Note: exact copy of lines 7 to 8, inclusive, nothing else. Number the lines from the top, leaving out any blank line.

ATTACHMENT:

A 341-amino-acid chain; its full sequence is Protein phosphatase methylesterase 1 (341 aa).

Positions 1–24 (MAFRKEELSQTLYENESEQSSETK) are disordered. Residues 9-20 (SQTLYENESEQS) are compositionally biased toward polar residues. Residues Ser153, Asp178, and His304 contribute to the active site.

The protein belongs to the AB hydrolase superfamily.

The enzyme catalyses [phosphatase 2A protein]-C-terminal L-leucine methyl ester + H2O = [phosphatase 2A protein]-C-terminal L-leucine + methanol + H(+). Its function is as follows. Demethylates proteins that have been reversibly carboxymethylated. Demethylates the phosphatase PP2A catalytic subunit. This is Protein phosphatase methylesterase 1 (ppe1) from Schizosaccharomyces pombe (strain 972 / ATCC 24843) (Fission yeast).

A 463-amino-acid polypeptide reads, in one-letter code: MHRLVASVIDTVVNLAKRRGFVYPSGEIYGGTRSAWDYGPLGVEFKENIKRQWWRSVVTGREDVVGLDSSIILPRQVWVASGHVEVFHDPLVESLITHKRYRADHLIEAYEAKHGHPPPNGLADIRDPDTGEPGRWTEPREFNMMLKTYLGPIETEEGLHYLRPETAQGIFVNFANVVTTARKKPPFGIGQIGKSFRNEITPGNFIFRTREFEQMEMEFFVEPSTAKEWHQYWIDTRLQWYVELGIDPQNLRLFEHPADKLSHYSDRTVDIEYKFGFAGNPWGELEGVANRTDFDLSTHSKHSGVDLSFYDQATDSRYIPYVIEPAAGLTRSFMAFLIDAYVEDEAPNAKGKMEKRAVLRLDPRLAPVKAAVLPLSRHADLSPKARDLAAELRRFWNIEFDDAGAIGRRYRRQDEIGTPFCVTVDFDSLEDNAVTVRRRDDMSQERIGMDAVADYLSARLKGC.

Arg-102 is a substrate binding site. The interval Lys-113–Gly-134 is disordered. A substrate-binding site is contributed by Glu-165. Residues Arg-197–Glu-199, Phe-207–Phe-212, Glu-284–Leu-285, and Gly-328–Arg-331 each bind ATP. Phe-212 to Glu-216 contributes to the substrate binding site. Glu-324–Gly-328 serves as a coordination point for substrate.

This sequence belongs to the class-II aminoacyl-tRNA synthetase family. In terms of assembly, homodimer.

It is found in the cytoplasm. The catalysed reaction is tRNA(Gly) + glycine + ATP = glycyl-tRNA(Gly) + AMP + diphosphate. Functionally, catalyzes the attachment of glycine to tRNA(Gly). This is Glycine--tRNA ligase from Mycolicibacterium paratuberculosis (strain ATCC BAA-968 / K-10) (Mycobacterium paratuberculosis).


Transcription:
This sequence belongs to the class-II aminoacyl-tRNA synthetase family. In terms of assembly, homodimer.

It is found in the cytoplasm. The catalysed reaction is tRNA(Gly) + glycine + ATP = glycyl-tRNA(Gly) + AMP + diphosphate. Functionally, catalyzes the attachment of glycine to tRNA(Gly). This is Glycine--tRNA ligase from Mycolicibacterium paratuberculosis (strain ATCC BAA-968 / K-10) (Mycobacterium paratuberculosis).